California Legal Definition of Great Bodily Injury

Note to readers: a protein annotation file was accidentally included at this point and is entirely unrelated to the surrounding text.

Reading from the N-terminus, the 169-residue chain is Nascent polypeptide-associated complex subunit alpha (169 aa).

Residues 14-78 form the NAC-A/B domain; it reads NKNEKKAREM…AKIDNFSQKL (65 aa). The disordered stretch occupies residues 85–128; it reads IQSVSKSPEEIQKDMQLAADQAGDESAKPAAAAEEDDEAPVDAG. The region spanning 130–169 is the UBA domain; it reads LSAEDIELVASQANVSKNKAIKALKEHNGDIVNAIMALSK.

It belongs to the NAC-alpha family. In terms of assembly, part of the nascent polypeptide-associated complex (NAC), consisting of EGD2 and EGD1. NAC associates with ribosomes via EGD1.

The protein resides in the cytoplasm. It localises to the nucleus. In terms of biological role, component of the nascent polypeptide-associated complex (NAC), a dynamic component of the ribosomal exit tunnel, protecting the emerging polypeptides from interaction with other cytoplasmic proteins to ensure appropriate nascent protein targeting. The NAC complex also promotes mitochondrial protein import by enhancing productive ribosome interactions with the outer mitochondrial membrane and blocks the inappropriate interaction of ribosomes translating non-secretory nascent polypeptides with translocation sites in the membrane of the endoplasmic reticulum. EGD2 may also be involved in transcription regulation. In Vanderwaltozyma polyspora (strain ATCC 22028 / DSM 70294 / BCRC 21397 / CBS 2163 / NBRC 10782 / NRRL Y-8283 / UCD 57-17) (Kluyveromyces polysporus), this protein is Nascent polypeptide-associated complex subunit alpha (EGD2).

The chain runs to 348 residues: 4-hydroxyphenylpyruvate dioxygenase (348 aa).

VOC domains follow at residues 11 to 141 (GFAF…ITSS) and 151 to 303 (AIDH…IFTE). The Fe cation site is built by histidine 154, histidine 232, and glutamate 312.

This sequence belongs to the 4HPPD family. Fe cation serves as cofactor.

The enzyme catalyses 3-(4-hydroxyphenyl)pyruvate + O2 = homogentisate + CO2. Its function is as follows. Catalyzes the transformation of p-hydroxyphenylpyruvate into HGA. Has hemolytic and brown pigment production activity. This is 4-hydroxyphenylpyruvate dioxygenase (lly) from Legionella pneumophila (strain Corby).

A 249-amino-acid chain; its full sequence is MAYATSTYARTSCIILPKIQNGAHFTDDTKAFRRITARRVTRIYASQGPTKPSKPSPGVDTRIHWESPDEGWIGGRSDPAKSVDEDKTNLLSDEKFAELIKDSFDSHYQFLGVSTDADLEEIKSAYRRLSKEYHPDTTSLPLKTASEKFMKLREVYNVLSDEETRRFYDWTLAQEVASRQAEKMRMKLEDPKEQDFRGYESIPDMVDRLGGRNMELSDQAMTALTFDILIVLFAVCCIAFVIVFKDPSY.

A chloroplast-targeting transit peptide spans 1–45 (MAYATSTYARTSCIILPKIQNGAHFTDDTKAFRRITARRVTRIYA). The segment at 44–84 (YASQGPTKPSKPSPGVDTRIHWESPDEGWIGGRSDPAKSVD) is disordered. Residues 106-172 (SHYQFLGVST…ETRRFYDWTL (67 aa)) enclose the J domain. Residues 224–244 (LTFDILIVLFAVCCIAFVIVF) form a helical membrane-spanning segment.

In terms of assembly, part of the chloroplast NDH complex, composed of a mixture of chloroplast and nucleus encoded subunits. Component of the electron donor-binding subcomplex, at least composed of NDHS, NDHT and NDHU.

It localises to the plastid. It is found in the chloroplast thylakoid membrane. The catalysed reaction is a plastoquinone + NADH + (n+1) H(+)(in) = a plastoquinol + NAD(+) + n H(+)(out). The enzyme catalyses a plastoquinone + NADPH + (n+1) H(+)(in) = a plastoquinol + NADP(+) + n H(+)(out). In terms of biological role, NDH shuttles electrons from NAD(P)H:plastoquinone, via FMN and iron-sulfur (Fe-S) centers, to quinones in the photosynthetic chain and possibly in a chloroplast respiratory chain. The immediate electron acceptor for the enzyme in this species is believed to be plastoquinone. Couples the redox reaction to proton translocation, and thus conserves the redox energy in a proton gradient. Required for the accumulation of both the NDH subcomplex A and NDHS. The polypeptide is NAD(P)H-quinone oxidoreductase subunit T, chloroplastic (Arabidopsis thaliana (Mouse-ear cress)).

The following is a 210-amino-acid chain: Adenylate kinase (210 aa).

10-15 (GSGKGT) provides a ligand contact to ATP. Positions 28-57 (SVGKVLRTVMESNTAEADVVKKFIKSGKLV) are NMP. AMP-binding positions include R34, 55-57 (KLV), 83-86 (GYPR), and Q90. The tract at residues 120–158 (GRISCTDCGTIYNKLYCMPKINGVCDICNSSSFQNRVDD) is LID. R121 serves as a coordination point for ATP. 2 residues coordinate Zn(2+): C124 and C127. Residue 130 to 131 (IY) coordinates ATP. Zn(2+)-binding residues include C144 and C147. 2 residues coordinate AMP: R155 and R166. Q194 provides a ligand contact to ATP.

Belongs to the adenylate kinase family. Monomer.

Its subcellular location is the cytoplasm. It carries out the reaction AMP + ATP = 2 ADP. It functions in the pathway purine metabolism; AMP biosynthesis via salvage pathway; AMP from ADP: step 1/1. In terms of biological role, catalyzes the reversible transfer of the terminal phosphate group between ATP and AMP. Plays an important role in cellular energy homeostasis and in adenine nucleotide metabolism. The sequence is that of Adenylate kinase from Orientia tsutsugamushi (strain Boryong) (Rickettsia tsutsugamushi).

In People v. Cole (1982) 31 Cal. 3d 568 [183 Cal. Rptr. 350, 645 P.2d 1182], the California Supreme Court explained the significance of the Legislature's diction when it enacted section 12022.7. The court concluded "that the individual accused of inflicting great bodily injury must be the person who directly acted to cause the injury. The choice of the word 'personally' necessarily excludes those who may have aided or abetted the actor directly inflicting the injury." (31 Cal. 3d at p. 572.) In other words, when "personally" is included in an enhancement statute, direct rather than derivative culpability is a precondition to increasing a sentence. (People v. Rodriguez (1990) 219 Cal. App. 3d 688, 693 [268 Cal. Rptr. 581].) Thus, the defendant must directly cause an injury, not just proximately cause it. (People v. Rodriguez (1999) 69 Cal. App. 4th 341, 347 [81 Cal. Rptr. 2d 567].) In this manner, the goal of deterring the infliction of great bodily injury can be accomplished. ( People v. Corona (1989) 213 Cal. App. 3d 589, 593 [261 Cal. Rptr. 765].)